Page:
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61% of digital architects report that past technology decisions made completing digital transformation projects more difficult — yet 91% still rely on legacy databases to some extent, according to a new report by Couchbase. While 64% of digital architects are locked into using legacy databases because they have invested heavily in relevant skills, at least 60% have either reduced their use of legacy databases over the past 12 months or plan to over the next 12.
Couchbase conducted a survey to examine how digital transformation priorities have impacted digital architects. The report found that the sudden acceleration of initiatives to digitally transform businesses have put architects under both limelight and tremendous pressure, given that transformation starts with the heavy lift of modernizing data infrastructure and then fixing the application stack above it.
As a result, the pressure on digital architects has more than doubled since the outbreak of COVID-19, with 48% of respondents feeling currently under high or extremely high pressure to deliver digital projects. Creating additional hurdles, 61% said that past technology decisions made completing digital transformation projects more difficult — in particular, cloud infrastructure (48%) and database (43%) decisions. Furthermore, 64% are locked into using legacy databases because they have invested heavily in the relevant skills. Yet, despite these pressures and hurdles, architects are still achieving results, with nearly half (48%) delivering digital projects uninterrupted by the pandemic (a positive sign, given the recent outbreaks of COVID throughout the nation).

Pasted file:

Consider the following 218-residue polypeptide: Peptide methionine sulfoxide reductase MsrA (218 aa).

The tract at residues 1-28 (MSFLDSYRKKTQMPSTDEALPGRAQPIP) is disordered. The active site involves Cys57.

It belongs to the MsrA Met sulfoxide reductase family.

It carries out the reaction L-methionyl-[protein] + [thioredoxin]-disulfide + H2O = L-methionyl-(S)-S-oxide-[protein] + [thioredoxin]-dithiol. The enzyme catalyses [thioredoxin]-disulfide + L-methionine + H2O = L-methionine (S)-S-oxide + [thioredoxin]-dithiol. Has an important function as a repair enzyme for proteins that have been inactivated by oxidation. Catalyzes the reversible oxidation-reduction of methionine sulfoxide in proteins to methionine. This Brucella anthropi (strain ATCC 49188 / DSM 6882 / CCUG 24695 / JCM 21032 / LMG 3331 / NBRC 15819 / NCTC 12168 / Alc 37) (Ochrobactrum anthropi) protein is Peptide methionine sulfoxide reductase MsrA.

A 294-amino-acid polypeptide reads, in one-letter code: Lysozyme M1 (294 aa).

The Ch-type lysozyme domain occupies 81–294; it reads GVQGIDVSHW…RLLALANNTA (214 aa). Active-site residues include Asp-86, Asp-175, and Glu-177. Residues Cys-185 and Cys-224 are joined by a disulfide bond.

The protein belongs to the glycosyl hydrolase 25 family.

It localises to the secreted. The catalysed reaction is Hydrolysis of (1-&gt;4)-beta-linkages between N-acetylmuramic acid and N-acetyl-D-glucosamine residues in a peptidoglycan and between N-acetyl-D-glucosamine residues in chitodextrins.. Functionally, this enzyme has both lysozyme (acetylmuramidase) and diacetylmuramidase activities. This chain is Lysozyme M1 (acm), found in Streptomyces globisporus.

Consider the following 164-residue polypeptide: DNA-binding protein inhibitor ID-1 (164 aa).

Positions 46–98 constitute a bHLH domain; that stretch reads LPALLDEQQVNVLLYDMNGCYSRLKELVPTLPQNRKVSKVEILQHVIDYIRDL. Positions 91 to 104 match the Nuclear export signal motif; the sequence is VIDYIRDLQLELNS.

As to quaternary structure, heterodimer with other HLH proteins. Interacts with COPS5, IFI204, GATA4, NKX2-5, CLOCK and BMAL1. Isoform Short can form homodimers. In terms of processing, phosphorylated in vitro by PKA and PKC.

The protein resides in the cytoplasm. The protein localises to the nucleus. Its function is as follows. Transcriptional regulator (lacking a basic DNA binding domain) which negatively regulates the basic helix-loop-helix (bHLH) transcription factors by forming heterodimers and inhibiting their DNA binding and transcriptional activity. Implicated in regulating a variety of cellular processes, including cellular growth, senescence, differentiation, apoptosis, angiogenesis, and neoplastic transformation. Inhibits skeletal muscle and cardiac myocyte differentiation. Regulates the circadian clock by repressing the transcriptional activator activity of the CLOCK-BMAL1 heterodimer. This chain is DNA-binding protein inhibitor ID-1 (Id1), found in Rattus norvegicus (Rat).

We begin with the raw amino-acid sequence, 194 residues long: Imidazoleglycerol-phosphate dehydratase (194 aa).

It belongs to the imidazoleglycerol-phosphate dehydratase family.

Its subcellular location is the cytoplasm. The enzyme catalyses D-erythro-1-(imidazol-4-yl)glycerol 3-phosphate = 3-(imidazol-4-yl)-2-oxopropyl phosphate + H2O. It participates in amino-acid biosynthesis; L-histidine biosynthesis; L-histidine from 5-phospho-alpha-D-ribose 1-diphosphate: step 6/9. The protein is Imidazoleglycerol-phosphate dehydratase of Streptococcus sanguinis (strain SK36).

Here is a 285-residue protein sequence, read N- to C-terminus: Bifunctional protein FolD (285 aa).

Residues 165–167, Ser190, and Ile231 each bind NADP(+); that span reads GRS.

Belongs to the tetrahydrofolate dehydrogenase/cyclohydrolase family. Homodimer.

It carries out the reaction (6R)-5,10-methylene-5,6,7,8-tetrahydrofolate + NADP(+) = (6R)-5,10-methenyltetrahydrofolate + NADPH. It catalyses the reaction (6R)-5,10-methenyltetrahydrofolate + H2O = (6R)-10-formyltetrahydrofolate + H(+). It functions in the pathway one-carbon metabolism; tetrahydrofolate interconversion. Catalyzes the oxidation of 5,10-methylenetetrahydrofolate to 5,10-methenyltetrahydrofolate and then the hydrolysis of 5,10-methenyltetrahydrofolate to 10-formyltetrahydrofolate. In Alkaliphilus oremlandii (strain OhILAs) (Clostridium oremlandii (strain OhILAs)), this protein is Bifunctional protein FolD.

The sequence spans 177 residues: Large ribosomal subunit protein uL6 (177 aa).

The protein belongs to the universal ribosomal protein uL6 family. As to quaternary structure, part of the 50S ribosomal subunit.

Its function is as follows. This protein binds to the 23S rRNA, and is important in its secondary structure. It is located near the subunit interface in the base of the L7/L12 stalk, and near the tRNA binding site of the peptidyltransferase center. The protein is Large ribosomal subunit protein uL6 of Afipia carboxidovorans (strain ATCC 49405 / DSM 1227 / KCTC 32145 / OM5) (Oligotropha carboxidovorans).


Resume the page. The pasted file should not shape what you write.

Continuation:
The research highlights the problem of over-relying on legacy databases. Even though most organizations believe relational databases do not have major potential to revolutionize digital transformation, 91% still rely on them — underscoring the challenges organizations still face with legacy databases.
Against this backdrop, architects believe the cloud (68%) and big data (59%) have the most potential to revolutionize digital transformation in the future — perhaps because both enable organizations to adapt to an increasingly online and decentralized world. Respondents also reported which approaches provided significant help or were indispensable in meeting their goals, including moving from on-premises databases to the cloud (identified by 65%); the flexibility to quickly change goals when needed (63%); and adopting technology that didn’t require investing in new skills (60%).
Read the full Couchbase report.
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